There are two main types of this virus: HIV-1 and HIV-2. While both weaken the immune system, HIV-2 develops more slowly and has a lower transmission rate than HIV-1.
Both types of HIV are long-term but manageable health conditions. With effective treatment, people with HIV can live long, healthy lives.
Understanding the different types of HIV helps increase awareness of the condition. In this article, we explore the differences and similarities between HIV-1 and HIV-2.
HIV-2 is mainly present in West Africa, but it is slowly starting to appear in other regions, including the United States, Europe, and India.
Though HIV-1 and HIV-2 are both retroviruses that can have similar effects on the human body, they are genetically distinct. A 2008 study revealed that the genomes of the two viruses only had a 55% sequence identity.
This means that not all tests and treatments work for both types of HIV.
HIV-2 is harder for people to transmit than HIV-1. According to one review, the most common mode of HIV-2 transmission is sex between cisgender heterosexual people. However, rates of HIV-2 transmission among cisgender heterosexuals are about five times lower than those of HIV-1.
Between birthing parents and babies, transmission rates of HIV-2 are 20–30 times lower than those of HIV-1.
A person can contract either type of HIV through direct contact with bodily fluids that contain the virus, including:
- sexual fluids
- breast milk
Risk factors for HIV-1 and HIV-2 transmission include sex without a condom and sharing needles or syringes.
However, there is little risk of transmitting HIV through sex if a person takes HIV medications correctly and is able to maintain an undetectable viral load. This means that there are such small quantities of HIV in the blood that tests cannot detect it.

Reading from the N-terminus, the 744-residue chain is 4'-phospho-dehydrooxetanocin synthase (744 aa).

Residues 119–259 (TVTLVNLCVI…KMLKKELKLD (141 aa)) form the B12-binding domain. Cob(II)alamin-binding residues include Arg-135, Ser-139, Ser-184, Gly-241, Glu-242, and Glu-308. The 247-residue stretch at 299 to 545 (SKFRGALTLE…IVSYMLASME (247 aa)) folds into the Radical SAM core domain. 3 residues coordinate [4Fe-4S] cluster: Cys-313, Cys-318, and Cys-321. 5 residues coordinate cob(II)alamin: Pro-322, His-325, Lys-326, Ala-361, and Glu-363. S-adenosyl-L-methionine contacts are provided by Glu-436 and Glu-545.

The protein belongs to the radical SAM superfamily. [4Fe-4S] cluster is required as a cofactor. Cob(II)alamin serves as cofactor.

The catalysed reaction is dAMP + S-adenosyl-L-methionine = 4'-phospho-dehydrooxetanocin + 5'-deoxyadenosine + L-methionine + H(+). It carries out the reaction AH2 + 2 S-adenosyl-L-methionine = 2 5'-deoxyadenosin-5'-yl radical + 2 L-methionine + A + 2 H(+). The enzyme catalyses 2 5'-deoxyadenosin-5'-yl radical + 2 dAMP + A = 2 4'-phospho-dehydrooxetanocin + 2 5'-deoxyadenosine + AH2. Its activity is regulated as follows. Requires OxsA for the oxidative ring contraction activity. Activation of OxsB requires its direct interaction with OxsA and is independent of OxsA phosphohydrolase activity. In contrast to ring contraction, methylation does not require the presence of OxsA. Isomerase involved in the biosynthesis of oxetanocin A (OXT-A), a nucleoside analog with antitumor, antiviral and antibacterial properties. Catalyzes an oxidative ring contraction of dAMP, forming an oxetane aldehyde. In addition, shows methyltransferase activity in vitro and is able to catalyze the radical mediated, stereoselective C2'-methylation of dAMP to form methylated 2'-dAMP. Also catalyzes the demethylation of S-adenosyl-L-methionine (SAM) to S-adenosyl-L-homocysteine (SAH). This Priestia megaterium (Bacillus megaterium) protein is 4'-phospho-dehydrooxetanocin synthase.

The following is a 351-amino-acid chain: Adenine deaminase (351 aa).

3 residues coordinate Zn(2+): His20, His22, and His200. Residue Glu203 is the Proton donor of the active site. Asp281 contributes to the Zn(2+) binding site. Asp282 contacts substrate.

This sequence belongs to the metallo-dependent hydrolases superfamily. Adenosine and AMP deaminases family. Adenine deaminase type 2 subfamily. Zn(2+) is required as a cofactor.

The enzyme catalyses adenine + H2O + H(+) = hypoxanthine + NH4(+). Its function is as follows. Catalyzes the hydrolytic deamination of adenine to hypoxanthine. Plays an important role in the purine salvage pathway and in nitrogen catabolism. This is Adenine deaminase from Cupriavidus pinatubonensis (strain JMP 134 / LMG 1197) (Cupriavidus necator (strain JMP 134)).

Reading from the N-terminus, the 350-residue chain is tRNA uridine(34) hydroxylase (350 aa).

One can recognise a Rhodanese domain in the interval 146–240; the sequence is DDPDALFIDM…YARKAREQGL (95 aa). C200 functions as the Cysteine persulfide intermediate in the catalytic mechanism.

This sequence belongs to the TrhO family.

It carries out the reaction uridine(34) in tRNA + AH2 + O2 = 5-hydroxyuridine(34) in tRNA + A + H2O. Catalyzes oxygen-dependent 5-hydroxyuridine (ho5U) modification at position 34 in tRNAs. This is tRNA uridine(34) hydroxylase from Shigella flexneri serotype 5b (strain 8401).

Taking medication as prescribed and maintaining an undetectable viral load also significantly reduce the risk of transmission from a pregnant parent to a child.
The genetic differences between HIV-1 and HIV-2 mean that if a person takes a test for HIV-1, it may not detect HIV-2. For people at increased risk of HIV-2, a healthcare professional may also test for HIV-2 antibodies or antigens.
To treat HIV, a healthcare professional usually prescribes a combination of several medications called antiretroviral therapy. Taking these medications daily as instructed can slow the progression of HIV, prevent transmission, and help protect the immune system.
Because of the genetic differences, a doctor may prescribe different drug combinations for treating HIV-1 and HIV-2.
HIV-2 is resistant to certain drugs that can treat HIV-1. These include:
- non-nucleoside reverse transcriptase inhibitors
Though a doctor may prescribe different drug combinations, they still monitor a person’s progress in the same way. This includes checking their viral load and looking for other clinical improvements. Doctors also check CD4 cell counts, which is a way of determining how healthy the immune system is.
People with HIV-2 tend to have a
Left untreated, both HIV-1 and HIV-2 can weaken a person’s immune system, leaving them more vulnerable to other infections and diseases. However, HIV-2 tends to develop more slowly than HIV-1.
According to one
Though there is currently no cure for either type of HIV, the development of effective treatments now means that people with HIV can live long, healthy lives.
HIV-1 and HIV-2 are the two most common subtypes of this virus. Most people living with HIV have HIV-1.
While both types of HIV weaken the immune system, HIV-2 tends to develop more slowly and has a lower rate of transmission than HIV-1.
Genetic differences between the two viruses mean that there are some differences in how doctors diagnose and treat HIV-1 and HIV-2.